We have been able to follow-up this object remotely, through the GRAS network, using a scope located in Mayhill (NM). Below you can see our image taken on 2010, March 13.3, co-adding of 10 unfiltered exposures, 120-seconds each obtained by means of a 0.25-m, f/3.4 reflector + CCD:

The orbit for comet P/2010 E2 (Jarnac) shows perihelion on Apr. 7, 2010, at about 2.4 AU

This is the first amateur discovery in 2010!!

by Ernesto Guido & Giovanni Sostero

Friday, March 12, 2010

New Bright Sungrazing Comet

A new bright sungrazing comet has been discovered in the images of SOHO spacecraft. The comet is probably a member of the Kreutz sungrazer family and probably will not survive this close encounter with the Sun.

This is the 3rd bright sungrazer found in the last few months. Other 2 bright sungrazers were found in January 2010:

The comet is now visible in the images taken by LASCO C3 & C2 cameras of SOHO spacecraft. In the same animation, spanning roughly 12-hours, there is the comet, the planet Mercury and a coronal mass ejection (CME) :

C3 Movie

Image with labels (Credit: Spaceweather) :

C2 Movie (click to see a bigger version)


Upon closer inspection of the SOHO images it was found that this comet was part of a series of at least four comet fragments following the same trajectory. All the comets are highlighted in this video:

Anyway as expected, these sungrazing comets have not survived the close encounter with the sun.

by Ernesto Guido

V407 CYGNI in Outburst

According to Cbet No.2199 issued on March 11, 2010, the symbiotic star V407 Cyg is undergoing an apparent unusually bright outburst (mag 7.4). The outburst has been detected by Koichi Nishiyama (Fukuoka, Japan) and Fujio Kabashima (Saga, Japan) by means an unfiltered CCD image taken on Mar. 10.797 UT using a105-mm camera lens + CCD. (independent discovery of this outburst by Tadashi Kojima).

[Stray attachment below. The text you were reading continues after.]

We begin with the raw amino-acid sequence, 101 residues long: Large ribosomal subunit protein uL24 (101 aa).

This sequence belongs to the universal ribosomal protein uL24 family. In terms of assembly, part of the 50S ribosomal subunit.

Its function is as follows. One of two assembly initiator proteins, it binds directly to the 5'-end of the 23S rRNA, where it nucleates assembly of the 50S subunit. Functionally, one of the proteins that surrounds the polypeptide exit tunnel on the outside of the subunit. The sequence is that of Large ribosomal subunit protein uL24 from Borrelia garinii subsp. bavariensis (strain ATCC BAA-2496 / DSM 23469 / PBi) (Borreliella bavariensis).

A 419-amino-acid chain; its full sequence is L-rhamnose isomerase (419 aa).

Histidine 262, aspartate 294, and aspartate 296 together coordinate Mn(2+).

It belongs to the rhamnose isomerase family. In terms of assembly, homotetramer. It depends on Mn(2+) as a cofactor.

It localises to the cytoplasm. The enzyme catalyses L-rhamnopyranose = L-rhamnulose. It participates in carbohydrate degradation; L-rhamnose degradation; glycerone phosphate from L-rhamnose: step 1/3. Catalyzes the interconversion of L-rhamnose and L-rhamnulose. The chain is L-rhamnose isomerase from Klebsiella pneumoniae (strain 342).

We performed some follow-up of this outburst, remotely with a 0.25-m, f/4.3 reflector + CCD + Johnson V and Cousins R filters. On 2010 March 12.45, we measured Vj= 8.2 and Rc= 7.2 (accuracy about 0.1 magnitude in each band).

Coordinates extracted by our images:

R.A. = 21h 02m 09s.82, Decl. = +45d 46' 33".0
(equinox 2000.0, reference catalogue USNO-B1)

Our image. Click on it for a bigger version:

Here you can see a gif animation showing a comparison between one of our images of V407 Cyg Outburst and an archive DSS plate. Our image is a 60sec exposure, unfiltered obtained on March 12, 2010. The DSS is an image of 11 September 1990 (R Filter).

The usual V407 Cyg observed range is magnitude 13 to fainter than 17; it may have been a slow nova in 1936, and a Mira-type variable appears involved with this object, as well. This brightening is well outside its previously stated range and may indicate a nova outburst in progress.

According to the AAVSO: "Suggested classifications for this source include slow nova with either a Mira secondary or Mira component, or a symbiotic star. Spectroscopy and multicolor photometry may provide more information on the nature of this system, while visual observations and time-series photometry will be needed for tracking the overall light evolution of the system"

Spectroscopic observations are urgently required.

UPDATE - March, 14

Spectra indicates that the object is indeed undergoing a nova outburst, in a symbiotic environment!! A scenario reminiscent of the symbiotic recurrent nova RS Oph.

According to Cbet 2204, U. Munari et al. (INAF-ANS coolaboration) report that they obtained absolutely fluxed, low-resolution spectra of V407 Cyg. The spectral appearance is a highly peculiar one. The spectrum is completely different from those ever recorded for this object and other symbiotic Mira variables in outburst. The white dwarf companion to the Mira variable is experiencing an outburst similar to that of classical novae, and its ejecta are moving in the circumstellar environment already filled by the ionized wind of the Mira.